Building wxWidgets on all platforms

nScope is built on wxWidgets, a cross-platform GUI library written in C++. The library is essentially an abstraction of native graphics toolkits for existing platforms, and that allows us, the developers, to write a single codebase that compiles and runs on many operating systems with a native look and feel. It’s also open-source, and well-maintained. Although[…]

nScope update – May 2017

Hello everyone! It’s been a long time since we’ve communicated about nScope. Time has been flying and nScope has had a hard time keeping up with all the work that needs to be done. In this update, we’ll discuss our progress (or lack thereof) in both software and in labs. If you want to come meet us[…]

nScope is now available on Amazon

Today, we have passed a major milestone: nScope is in stock at Amazon. We (Nick and David) have learned so much in this process, and we’re super excited that we can finally get nScope to those who missed our Kickstarter campaign. But this is just another step forward in the road ahead of us.

Lab 1 part 1: Using a multimeter to verify Ohm’s Law

Verify Ohm’s Law and resistor power ratings. Build a voltage divider circuit block. How to use a multimeter. Ohm’s Law: : the voltage across a resistor is the current through it multiplied by its resistance (V = IR). Note the language used – voltage across and current through (never never never refer to the voltage[…]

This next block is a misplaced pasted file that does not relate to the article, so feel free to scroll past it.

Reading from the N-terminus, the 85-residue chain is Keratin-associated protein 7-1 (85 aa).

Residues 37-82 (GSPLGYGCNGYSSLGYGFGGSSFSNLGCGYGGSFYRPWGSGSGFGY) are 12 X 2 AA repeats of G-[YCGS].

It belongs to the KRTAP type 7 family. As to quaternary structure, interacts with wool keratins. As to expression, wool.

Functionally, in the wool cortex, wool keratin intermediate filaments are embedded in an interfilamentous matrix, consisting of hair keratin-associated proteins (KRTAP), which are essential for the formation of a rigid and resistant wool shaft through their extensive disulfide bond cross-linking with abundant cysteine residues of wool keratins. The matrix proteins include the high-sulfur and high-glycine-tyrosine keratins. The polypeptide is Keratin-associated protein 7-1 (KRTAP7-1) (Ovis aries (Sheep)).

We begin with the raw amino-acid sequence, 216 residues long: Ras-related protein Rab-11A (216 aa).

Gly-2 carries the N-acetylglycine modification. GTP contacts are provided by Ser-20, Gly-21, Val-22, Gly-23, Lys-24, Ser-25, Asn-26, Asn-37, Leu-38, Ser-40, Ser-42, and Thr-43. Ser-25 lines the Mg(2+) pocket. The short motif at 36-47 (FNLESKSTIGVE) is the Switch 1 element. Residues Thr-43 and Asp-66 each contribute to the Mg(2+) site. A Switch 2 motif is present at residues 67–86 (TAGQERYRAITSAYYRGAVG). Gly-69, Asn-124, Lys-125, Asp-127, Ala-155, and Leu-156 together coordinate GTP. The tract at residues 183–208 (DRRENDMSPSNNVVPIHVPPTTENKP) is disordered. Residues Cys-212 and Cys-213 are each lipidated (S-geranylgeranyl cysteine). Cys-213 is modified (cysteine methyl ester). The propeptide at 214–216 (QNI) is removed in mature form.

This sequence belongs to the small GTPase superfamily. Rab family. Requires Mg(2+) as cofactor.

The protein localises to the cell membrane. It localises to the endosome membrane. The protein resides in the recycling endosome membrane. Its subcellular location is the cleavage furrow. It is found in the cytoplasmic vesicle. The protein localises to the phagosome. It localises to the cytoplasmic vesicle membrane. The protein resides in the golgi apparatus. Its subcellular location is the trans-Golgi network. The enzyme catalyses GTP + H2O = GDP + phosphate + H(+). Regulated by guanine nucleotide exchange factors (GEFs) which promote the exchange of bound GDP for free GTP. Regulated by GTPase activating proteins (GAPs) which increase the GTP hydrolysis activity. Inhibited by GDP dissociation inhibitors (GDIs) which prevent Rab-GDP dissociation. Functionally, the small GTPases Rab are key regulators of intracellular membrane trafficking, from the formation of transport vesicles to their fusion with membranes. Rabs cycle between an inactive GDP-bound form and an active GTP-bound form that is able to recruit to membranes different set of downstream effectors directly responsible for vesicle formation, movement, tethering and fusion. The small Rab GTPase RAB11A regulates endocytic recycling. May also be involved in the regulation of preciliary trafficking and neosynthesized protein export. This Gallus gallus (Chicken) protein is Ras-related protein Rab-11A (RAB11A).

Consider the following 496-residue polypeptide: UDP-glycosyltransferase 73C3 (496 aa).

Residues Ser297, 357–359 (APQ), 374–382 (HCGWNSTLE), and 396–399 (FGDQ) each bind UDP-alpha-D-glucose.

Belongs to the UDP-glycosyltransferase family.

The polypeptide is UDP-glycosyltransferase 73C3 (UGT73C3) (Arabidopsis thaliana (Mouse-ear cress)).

Updating nScope

nScope 0.7 is now available for download, and with every new version of nScope software, there is new firmware that needs to be loaded too. Here’s a breakdown of what happens during this process. First, nScope software is updated. Once the new version is loaded, it connects to the nScope and should see that the[…]

nScope on Raspberry Pi

nScope has always been intended for low-cost educational purposes, and the Raspberry Pi single board computer is the perfect companion for nScope. And now, with the latest version of Raspian, the Raspberry Pi operating system, experimental openGL drivers are available! Since nScope draws the oscilloscope graph with openGL, this means nScope now runs really smoothly on Raspberry Pi.